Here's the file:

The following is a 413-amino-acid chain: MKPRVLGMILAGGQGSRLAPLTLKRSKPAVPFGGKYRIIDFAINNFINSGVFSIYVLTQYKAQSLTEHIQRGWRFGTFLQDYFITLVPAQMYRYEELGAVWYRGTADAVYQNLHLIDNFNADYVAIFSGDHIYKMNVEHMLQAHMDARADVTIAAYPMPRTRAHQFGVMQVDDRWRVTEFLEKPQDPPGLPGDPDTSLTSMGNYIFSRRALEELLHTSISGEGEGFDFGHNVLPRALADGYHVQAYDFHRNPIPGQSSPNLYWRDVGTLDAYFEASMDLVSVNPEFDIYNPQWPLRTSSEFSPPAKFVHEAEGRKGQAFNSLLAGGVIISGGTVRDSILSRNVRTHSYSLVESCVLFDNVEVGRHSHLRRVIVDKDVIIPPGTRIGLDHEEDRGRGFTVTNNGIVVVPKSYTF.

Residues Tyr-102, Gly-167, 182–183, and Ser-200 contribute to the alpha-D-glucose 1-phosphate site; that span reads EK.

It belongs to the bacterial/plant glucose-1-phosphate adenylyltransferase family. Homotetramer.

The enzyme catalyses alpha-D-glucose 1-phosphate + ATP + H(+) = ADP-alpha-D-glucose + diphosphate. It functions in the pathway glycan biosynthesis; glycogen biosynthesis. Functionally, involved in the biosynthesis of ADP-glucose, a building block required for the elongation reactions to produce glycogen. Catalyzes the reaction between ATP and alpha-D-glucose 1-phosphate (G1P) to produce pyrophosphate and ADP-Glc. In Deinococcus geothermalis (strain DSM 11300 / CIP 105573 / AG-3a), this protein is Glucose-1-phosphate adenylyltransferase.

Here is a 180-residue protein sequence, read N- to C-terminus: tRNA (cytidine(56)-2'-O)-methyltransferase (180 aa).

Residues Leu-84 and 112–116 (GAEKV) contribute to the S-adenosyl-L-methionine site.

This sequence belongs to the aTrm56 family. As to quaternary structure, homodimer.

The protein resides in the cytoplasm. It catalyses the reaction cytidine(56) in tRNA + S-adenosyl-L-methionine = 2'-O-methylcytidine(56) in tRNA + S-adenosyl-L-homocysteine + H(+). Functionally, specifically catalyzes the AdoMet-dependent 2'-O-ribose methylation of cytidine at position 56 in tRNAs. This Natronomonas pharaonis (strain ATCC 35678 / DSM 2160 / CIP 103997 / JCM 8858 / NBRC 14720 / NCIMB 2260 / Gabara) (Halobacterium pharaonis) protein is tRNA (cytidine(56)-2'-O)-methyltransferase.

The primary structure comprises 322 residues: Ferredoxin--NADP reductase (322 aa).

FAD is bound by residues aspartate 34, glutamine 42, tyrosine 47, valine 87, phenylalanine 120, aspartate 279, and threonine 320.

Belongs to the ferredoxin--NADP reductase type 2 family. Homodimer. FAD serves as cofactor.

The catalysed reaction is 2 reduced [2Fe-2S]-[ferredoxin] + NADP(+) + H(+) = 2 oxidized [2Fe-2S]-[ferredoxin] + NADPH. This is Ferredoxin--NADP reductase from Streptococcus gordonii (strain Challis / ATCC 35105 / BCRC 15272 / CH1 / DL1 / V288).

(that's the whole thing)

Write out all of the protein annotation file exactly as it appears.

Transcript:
The following is a 413-amino-acid chain: MKPRVLGMILAGGQGSRLAPLTLKRSKPAVPFGGKYRIIDFAINNFINSGVFSIYVLTQYKAQSLTEHIQRGWRFGTFLQDYFITLVPAQMYRYEELGAVWYRGTADAVYQNLHLIDNFNADYVAIFSGDHIYKMNVEHMLQAHMDARADVTIAAYPMPRTRAHQFGVMQVDDRWRVTEFLEKPQDPPGLPGDPDTSLTSMGNYIFSRRALEELLHTSISGEGEGFDFGHNVLPRALADGYHVQAYDFHRNPIPGQSSPNLYWRDVGTLDAYFEASMDLVSVNPEFDIYNPQWPLRTSSEFSPPAKFVHEAEGRKGQAFNSLLAGGVIISGGTVRDSILSRNVRTHSYSLVESCVLFDNVEVGRHSHLRRVIVDKDVIIPPGTRIGLDHEEDRGRGFTVTNNGIVVVPKSYTF.

Residues Tyr-102, Gly-167, 182–183, and Ser-200 contribute to the alpha-D-glucose 1-phosphate site; that span reads EK.

It belongs to the bacterial/plant glucose-1-phosphate adenylyltransferase family. Homotetramer.

The enzyme catalyses alpha-D-glucose 1-phosphate + ATP + H(+) = ADP-alpha-D-glucose + diphosphate. It functions in the pathway glycan biosynthesis; glycogen biosynthesis. Functionally, involved in the biosynthesis of ADP-glucose, a building block required for the elongation reactions to produce glycogen. Catalyzes the reaction between ATP and alpha-D-glucose 1-phosphate (G1P) to produce pyrophosphate and ADP-Glc. In Deinococcus geothermalis (strain DSM 11300 / CIP 105573 / AG-3a), this protein is Glucose-1-phosphate adenylyltransferase.

Here is a 180-residue protein sequence, read N- to C-terminus: tRNA (cytidine(56)-2'-O)-methyltransferase (180 aa).

Residues Leu-84 and 112–116 (GAEKV) contribute to the S-adenosyl-L-methionine site.

This sequence belongs to the aTrm56 family. As to quaternary structure, homodimer.

The protein resides in the cytoplasm. It catalyses the reaction cytidine(56) in tRNA + S-adenosyl-L-methionine = 2'-O-methylcytidine(56) in tRNA + S-adenosyl-L-homocysteine + H(+). Functionally, specifically catalyzes the AdoMet-dependent 2'-O-ribose methylation of cytidine at position 56 in tRNAs. This Natronomonas pharaonis (strain ATCC 35678 / DSM 2160 / CIP 103997 / JCM 8858 / NBRC 14720 / NCIMB 2260 / Gabara) (Halobacterium pharaonis) protein is tRNA (cytidine(56)-2'-O)-methyltransferase.

The primary structure comprises 322 residues: Ferredoxin--NADP reductase (322 aa).

FAD is bound by residues aspartate 34, glutamine 42, tyrosine 47, valine 87, phenylalanine 120, aspartate 279, and threonine 320.

Belongs to the ferredoxin--NADP reductase type 2 family. Homodimer. FAD serves as cofactor.

The catalysed reaction is 2 reduced [2Fe-2S]-[ferredoxin] + NADP(+) + H(+) = 2 oxidized [2Fe-2S]-[ferredoxin] + NADPH. This is Ferredoxin--NADP reductase from Streptococcus gordonii (strain Challis / ATCC 35105 / BCRC 15272 / CH1 / DL1 / V288).